Current issue: 56(2)

Under compilation: 56(3)

Scopus CiteScore 2021: 2.8
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Silva Fennica 1926-1997
Acta Forestalia Fennica

Articles containing the keyword 'wood-inhabiting fungi'

Category: Research article

article id 43, category Research article
Anni Markkanen, Panu Halme. (2012). Polypore communities in broadleaved boreal forests. Silva Fennica vol. 46 no. 3 article id 43.
Keywords: birch; deciduous; slash and burn; species-area relationship; wood-inhabiting fungi
Abstract | View details | Full text in PDF | Author Info
The cover and extent of boreal broadleaved forests have been decreasing due to modern forest management practices and fire suppression. As decomposers of woody material, polypores are ecologically important ecosystem engineers. The ecology and conservation biology of polypores have been studied intensively in boreal coniferous forests. However, only a few studies have focused on the species living on broadleaved trees. To increase knowledge on this species group we conducted polypore surveys in 27 broadleaved forests and 303 forest compartments (539 ha) on the southern boreal zone in Finland and measured dead wood and forest characteristics. We detected altogether 98 polypore species, of which 13 are red-listed in Finland. 60% of the recorded species are primarily associated with broadleaved trees. The number of species in a local community present in a broadleaved forest covered approximately 50 species, of which 30–40 were primarily associated with broadleaved trees. The size of the inventoried area explained 67% of the variation in the species richness, but unlike in previous studies conducted in coniferous forests, dead wood variables as well as forest structure had very limited power in explaining polypore species richness on forest stand level. The compartments occupied by red listed Protomerulius caryae had an especially high volume of living birch, but otherwise the occurrences of red-listed species could not be predicted based on the forest structure.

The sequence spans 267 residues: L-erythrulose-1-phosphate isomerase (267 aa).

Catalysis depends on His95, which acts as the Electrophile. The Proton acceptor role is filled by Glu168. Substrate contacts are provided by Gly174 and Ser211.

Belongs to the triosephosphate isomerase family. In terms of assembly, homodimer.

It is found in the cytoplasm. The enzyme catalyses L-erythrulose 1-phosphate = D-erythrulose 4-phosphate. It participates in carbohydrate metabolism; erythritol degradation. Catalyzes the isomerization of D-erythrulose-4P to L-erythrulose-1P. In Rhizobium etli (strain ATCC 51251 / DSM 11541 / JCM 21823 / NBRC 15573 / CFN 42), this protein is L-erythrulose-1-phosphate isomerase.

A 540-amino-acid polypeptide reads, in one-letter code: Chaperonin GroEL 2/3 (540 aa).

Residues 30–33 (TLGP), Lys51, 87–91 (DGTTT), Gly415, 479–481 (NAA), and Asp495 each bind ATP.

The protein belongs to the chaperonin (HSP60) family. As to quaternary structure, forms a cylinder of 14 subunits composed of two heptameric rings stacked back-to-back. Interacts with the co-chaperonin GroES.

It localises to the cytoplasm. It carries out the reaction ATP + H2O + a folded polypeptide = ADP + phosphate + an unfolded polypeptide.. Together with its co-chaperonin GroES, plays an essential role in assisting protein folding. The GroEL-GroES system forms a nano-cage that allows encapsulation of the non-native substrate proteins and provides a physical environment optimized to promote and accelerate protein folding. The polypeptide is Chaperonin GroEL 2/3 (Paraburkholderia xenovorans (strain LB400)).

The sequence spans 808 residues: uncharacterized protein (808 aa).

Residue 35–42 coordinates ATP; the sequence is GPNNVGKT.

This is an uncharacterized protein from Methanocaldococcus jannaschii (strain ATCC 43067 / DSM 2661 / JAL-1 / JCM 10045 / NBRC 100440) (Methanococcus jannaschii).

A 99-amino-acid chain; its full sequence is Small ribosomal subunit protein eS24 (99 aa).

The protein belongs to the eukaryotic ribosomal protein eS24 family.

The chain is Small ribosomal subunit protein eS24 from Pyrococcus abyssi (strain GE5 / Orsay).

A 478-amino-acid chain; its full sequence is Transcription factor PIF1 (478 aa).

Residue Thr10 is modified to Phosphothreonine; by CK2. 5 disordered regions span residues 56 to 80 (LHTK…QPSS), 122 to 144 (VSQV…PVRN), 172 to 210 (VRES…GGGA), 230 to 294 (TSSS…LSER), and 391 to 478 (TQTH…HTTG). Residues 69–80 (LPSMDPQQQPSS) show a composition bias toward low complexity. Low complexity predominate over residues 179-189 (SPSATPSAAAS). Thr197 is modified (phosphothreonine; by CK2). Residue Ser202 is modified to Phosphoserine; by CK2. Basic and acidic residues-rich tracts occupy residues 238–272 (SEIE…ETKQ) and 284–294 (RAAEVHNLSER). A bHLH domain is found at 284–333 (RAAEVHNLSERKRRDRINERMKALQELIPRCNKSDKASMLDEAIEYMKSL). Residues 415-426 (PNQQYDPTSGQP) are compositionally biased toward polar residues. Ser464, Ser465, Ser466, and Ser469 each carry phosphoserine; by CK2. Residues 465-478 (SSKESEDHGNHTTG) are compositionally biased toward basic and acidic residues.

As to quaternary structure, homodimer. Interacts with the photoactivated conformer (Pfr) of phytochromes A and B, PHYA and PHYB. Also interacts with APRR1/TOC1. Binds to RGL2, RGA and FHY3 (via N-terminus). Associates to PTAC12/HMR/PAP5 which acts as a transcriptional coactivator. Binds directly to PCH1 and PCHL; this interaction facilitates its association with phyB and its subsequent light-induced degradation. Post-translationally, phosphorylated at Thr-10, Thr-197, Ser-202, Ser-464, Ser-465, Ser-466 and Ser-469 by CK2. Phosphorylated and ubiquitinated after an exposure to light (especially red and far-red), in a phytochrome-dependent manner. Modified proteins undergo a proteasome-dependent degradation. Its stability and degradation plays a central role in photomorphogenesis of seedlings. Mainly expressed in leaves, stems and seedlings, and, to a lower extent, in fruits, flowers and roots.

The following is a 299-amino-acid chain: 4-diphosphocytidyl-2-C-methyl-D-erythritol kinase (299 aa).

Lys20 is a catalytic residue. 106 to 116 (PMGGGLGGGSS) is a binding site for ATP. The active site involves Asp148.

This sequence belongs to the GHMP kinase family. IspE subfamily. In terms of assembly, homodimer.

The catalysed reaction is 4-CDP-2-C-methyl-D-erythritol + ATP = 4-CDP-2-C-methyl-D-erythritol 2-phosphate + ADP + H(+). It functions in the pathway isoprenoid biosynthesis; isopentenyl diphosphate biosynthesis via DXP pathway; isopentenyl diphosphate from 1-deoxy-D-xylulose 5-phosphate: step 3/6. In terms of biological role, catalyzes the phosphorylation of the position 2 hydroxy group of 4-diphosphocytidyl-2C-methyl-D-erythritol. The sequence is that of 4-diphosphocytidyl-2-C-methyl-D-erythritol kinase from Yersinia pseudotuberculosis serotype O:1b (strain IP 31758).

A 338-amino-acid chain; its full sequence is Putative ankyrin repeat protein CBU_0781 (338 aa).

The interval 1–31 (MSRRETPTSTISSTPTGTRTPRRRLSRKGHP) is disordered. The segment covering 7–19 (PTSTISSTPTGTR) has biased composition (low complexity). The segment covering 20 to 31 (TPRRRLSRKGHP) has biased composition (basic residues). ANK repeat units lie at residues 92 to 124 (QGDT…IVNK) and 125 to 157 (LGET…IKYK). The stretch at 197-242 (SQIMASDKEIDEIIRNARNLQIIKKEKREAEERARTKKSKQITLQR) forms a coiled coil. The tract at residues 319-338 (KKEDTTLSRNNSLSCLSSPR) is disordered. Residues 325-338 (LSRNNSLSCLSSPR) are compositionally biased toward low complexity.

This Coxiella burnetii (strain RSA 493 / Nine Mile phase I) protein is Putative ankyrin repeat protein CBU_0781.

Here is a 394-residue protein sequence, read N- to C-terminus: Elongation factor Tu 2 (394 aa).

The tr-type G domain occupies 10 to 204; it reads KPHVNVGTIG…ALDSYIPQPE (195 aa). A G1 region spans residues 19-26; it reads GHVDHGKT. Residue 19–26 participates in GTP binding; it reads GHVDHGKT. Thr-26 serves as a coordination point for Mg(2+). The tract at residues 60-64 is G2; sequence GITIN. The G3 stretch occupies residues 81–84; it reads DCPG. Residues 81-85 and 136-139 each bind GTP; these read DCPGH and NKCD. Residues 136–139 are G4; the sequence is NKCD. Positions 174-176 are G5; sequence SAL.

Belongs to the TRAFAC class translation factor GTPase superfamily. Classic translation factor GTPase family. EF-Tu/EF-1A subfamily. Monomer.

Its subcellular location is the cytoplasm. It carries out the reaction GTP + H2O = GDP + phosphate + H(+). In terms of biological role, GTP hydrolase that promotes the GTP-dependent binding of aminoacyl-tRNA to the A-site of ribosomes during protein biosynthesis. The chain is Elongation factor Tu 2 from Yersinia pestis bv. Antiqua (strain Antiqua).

• Markkanen, Department of Biological and Environmental Science, P.O. Box 35, FI-40014 University of Jyväskylä, Finland E-mail: (email)
  • Halme, Department of Biological and Environmental Science, P.O. Box 35, FI-40014 University of Jyväskylä, Finland E-mail:

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